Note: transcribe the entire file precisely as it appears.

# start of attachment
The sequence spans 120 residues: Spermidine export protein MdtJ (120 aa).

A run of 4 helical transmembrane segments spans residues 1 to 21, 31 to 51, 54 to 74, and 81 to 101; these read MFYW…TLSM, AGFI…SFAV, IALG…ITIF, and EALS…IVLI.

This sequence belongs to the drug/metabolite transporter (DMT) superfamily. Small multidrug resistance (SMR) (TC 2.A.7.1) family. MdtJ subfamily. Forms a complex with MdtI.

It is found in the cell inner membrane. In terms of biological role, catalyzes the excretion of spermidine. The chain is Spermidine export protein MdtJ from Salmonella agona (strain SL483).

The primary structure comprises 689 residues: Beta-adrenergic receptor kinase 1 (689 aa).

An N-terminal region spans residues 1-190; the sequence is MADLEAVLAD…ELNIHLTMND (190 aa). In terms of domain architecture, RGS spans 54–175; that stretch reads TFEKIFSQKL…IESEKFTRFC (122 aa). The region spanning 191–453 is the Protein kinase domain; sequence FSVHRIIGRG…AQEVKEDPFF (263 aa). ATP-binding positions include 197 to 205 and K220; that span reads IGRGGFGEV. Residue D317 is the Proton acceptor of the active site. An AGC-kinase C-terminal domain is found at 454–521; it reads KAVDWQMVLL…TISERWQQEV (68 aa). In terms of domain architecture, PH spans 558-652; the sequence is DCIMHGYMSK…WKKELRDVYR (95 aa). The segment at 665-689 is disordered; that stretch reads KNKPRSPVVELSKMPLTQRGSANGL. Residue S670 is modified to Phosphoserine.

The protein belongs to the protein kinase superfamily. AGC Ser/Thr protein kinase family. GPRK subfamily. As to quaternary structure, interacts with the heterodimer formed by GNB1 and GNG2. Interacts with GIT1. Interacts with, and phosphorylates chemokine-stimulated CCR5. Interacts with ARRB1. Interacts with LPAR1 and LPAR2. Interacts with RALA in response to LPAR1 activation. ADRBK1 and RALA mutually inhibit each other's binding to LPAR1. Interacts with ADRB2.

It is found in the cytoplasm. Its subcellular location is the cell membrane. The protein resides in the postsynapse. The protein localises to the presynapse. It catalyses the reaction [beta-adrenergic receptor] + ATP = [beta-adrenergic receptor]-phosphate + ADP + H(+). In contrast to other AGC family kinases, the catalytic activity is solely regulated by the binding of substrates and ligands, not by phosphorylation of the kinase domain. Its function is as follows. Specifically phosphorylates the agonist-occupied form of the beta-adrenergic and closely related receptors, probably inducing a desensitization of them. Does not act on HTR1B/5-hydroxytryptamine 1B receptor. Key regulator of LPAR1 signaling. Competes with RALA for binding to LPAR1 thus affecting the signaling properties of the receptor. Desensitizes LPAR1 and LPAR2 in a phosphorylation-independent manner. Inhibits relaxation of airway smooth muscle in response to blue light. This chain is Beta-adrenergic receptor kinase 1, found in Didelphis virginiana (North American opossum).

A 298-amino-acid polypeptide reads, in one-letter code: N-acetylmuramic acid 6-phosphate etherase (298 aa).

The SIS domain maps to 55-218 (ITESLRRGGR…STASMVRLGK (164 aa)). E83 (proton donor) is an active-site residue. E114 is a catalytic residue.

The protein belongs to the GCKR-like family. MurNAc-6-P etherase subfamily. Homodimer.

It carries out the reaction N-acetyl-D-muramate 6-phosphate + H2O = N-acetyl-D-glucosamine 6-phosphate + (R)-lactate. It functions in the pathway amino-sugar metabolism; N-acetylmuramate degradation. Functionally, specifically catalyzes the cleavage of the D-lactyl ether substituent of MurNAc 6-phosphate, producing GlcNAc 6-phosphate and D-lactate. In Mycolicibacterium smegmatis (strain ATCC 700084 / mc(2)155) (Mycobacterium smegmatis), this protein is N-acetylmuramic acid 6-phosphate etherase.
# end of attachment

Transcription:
The sequence spans 120 residues: Spermidine export protein MdtJ (120 aa).

A run of 4 helical transmembrane segments spans residues 1 to 21, 31 to 51, 54 to 74, and 81 to 101; these read MFYW…TLSM, AGFI…SFAV, IALG…ITIF, and EALS…IVLI.

This sequence belongs to the drug/metabolite transporter (DMT) superfamily. Small multidrug resistance (SMR) (TC 2.A.7.1) family. MdtJ subfamily. Forms a complex with MdtI.

It is found in the cell inner membrane. In terms of biological role, catalyzes the excretion of spermidine. The chain is Spermidine export protein MdtJ from Salmonella agona (strain SL483).

The primary structure comprises 689 residues: Beta-adrenergic receptor kinase 1 (689 aa).

An N-terminal region spans residues 1-190; the sequence is MADLEAVLAD…ELNIHLTMND (190 aa). In terms of domain architecture, RGS spans 54–175; that stretch reads TFEKIFSQKL…IESEKFTRFC (122 aa). The region spanning 191–453 is the Protein kinase domain; sequence FSVHRIIGRG…AQEVKEDPFF (263 aa). ATP-binding positions include 197 to 205 and K220; that span reads IGRGGFGEV. Residue D317 is the Proton acceptor of the active site. An AGC-kinase C-terminal domain is found at 454–521; it reads KAVDWQMVLL…TISERWQQEV (68 aa). In terms of domain architecture, PH spans 558-652; the sequence is DCIMHGYMSK…WKKELRDVYR (95 aa). The segment at 665-689 is disordered; that stretch reads KNKPRSPVVELSKMPLTQRGSANGL. Residue S670 is modified to Phosphoserine.

The protein belongs to the protein kinase superfamily. AGC Ser/Thr protein kinase family. GPRK subfamily. As to quaternary structure, interacts with the heterodimer formed by GNB1 and GNG2. Interacts with GIT1. Interacts with, and phosphorylates chemokine-stimulated CCR5. Interacts with ARRB1. Interacts with LPAR1 and LPAR2. Interacts with RALA in response to LPAR1 activation. ADRBK1 and RALA mutually inhibit each other's binding to LPAR1. Interacts with ADRB2.

It is found in the cytoplasm. Its subcellular location is the cell membrane. The protein resides in the postsynapse. The protein localises to the presynapse. It catalyses the reaction [beta-adrenergic receptor] + ATP = [beta-adrenergic receptor]-phosphate + ADP + H(+). In contrast to other AGC family kinases, the catalytic activity is solely regulated by the binding of substrates and ligands, not by phosphorylation of the kinase domain. Its function is as follows. Specifically phosphorylates the agonist-occupied form of the beta-adrenergic and closely related receptors, probably inducing a desensitization of them. Does not act on HTR1B/5-hydroxytryptamine 1B receptor. Key regulator of LPAR1 signaling. Competes with RALA for binding to LPAR1 thus affecting the signaling properties of the receptor. Desensitizes LPAR1 and LPAR2 in a phosphorylation-independent manner. Inhibits relaxation of airway smooth muscle in response to blue light. This chain is Beta-adrenergic receptor kinase 1, found in Didelphis virginiana (North American opossum).

A 298-amino-acid polypeptide reads, in one-letter code: N-acetylmuramic acid 6-phosphate etherase (298 aa).

The SIS domain maps to 55-218 (ITESLRRGGR…STASMVRLGK (164 aa)). E83 (proton donor) is an active-site residue. E114 is a catalytic residue.

The protein belongs to the GCKR-like family. MurNAc-6-P etherase subfamily. Homodimer.

It carries out the reaction N-acetyl-D-muramate 6-phosphate + H2O = N-acetyl-D-glucosamine 6-phosphate + (R)-lactate. It functions in the pathway amino-sugar metabolism; N-acetylmuramate degradation. Functionally, specifically catalyzes the cleavage of the D-lactyl ether substituent of MurNAc 6-phosphate, producing GlcNAc 6-phosphate and D-lactate. In Mycolicibacterium smegmatis (strain ATCC 700084 / mc(2)155) (Mycobacterium smegmatis), this protein is N-acetylmuramic acid 6-phosphate etherase.